Thriller in Schiedam marks launch of Under-19 League
Nothing, it sometimes seems, is simple in Dutch cricket. The Under-19 Regional League, which should be, and may yet become, the Netherlands’ premier youth competition, got off to a generally successful start on Saturday, but the success was, sadly, not entirely unqualified.
Certainly, it would be difficult to imagine a more rousing way to launch the new competition than the match at Thurlede, where Rotterdam held on to win by one run as Amsterdam, chasing an imposing total of 242 in 40 overs, failed to make the four they needed off the final ball with the last pair at the wicket.
It was a gallant effort by VRA Amsterdam opener Leon Turmaine, who batted throughout the innings to finish with a 118-ball 110 not out, but who could only manage two off Sebastiaan Braat’s final delivery.
But Turmaine has one achievement which can never be taken away from him: the first century in the Regional League.
Rotterdam’s 242 for seven largely came from Sparta 1888’s Chandra Kumar (32) and VOC’s Tim de Kok (65), who shared an opening stand of 85, and from De Kok’s VOC clubmate Julian Bradley – son of former Dutch international Roger Bradley – who contributed 55.
Spinner Mahesh Hans (Dosti) was the main wicket-taker for Amsterdam with four for 34.
Turmaine received fine support from Dosti’s Rahil Ahmed (34) when Amsterdam replied, but with Excelsior leg-spinner Joost Kroesen claiming three for 45 and three run-outs adding to their troubles, the visitors lost wickets at regular intervals, and they began Braat’s final over still needing seven to win.
Braat conceded only five, and Rotterdam squeezed home by the narrowest of margins.
There was also some fine batting at the Spanjaardslaan in Haarlem, where the Haarlem/Voorburg combination coasted to a comfortable win over Den Haag.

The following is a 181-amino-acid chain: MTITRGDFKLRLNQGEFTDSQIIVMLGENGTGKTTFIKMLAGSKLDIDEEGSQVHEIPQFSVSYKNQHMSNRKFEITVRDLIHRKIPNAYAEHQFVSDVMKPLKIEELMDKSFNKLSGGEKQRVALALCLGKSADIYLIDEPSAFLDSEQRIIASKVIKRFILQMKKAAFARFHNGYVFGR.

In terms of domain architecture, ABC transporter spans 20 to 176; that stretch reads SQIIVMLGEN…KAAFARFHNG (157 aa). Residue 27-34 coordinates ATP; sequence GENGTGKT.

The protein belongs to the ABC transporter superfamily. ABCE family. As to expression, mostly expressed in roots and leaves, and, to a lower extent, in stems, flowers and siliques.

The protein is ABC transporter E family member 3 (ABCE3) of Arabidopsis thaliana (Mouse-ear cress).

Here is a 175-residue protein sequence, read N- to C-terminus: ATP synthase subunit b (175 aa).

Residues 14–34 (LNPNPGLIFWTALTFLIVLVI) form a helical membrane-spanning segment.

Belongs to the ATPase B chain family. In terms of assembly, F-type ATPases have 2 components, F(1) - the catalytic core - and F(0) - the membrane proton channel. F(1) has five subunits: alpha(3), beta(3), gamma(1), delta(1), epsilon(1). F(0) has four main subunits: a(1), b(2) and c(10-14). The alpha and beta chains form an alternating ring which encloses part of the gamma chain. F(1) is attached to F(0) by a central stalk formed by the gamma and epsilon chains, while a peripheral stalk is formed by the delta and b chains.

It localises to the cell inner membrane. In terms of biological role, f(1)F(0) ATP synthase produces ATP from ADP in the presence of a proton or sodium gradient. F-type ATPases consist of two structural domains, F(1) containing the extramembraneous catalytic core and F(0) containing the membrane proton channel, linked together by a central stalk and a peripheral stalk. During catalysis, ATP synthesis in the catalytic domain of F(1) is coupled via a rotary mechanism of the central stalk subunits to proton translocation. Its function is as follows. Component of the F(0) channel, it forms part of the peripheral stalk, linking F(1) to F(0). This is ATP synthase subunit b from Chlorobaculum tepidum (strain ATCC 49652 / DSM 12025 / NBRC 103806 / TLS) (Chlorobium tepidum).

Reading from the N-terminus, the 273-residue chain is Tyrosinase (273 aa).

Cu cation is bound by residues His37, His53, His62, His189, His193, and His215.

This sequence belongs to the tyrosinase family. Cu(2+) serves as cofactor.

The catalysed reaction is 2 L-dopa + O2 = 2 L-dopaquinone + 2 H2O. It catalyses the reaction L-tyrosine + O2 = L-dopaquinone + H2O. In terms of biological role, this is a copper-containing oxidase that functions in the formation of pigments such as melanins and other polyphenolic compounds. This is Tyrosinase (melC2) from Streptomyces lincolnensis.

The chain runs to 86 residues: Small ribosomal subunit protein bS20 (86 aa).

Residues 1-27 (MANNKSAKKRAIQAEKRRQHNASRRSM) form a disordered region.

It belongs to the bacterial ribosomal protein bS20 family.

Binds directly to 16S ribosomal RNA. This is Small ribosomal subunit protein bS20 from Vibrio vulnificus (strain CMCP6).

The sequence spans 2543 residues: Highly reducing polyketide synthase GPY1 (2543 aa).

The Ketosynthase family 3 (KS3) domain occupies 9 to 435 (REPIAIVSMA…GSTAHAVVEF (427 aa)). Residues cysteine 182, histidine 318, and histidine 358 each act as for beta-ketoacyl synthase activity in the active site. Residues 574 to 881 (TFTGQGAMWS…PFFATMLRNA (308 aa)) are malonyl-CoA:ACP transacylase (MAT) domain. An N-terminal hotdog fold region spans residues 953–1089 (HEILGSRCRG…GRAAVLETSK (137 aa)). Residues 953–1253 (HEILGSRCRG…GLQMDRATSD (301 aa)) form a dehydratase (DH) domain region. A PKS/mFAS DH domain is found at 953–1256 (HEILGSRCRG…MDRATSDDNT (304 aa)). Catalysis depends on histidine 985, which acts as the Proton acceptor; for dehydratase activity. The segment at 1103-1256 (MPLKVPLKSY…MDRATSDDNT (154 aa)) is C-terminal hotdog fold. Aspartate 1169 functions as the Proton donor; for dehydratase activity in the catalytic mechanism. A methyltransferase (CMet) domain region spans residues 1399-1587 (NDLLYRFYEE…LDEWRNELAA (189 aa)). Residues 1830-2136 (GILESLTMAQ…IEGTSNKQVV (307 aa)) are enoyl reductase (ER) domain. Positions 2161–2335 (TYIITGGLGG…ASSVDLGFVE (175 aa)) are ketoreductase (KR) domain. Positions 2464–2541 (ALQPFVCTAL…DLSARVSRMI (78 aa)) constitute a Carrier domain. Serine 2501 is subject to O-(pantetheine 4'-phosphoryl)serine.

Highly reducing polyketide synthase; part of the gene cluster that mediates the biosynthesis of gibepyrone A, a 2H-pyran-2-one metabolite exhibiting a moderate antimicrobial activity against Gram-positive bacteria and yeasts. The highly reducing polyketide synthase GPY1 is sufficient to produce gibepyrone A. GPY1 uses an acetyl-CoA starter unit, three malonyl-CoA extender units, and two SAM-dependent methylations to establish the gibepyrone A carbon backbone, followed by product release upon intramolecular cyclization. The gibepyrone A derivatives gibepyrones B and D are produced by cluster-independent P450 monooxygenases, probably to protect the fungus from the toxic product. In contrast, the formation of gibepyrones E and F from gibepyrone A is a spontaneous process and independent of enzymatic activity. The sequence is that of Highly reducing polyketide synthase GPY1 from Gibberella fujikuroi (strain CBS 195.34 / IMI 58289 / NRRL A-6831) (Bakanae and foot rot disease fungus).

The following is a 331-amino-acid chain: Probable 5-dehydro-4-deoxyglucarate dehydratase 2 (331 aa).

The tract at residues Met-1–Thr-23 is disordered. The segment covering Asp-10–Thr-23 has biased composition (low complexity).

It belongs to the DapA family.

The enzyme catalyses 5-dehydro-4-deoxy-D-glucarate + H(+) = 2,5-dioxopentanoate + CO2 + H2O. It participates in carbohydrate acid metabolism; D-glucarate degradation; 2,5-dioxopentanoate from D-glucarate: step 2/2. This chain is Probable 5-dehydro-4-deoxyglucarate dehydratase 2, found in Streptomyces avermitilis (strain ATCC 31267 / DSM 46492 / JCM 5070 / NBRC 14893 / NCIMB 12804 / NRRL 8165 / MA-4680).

But the home side’s task was made easier by the fact that Den Haag were only able to field nine players. Impending examinations and other commitments played their part in this, but another factor was the attraction of the Dutch football team’s opening fixture in the European Championships, and the organisers had even been driven to the expedient of allowing two bowlers to deliver alternate balls in order to prevent the match being cancelled altogether.
Speeding up the play through this device enabled the match to be finished early, but so did the tempo of the Haarlem/Voorburg innings, assisted by the gaps in Den Haag’s field. They knocked off their opponents' total of 165 for seven in just 27.1 overs.
That said, the game was distinguished by a fine 94 not out by the Den Haag skipper, Quick’s James Gruijters, and two very good ones from the Rood en Wit pair Jaap Dickmann (61 not out) and Mats Prenen (62), who shared a second-wicket stand of 141 to set their side on the path to victory. The most successful of the bowlers was Voorburg’s Philip Kingma, who took three for 20 in the Den Haag innings.
It is to the credit of the players from Rotterdam and Amsterdam that they declined the option of simultaneous overs, preferring to play a more conventional version of the game. And they were rewarded with what was evidently an absolute classic.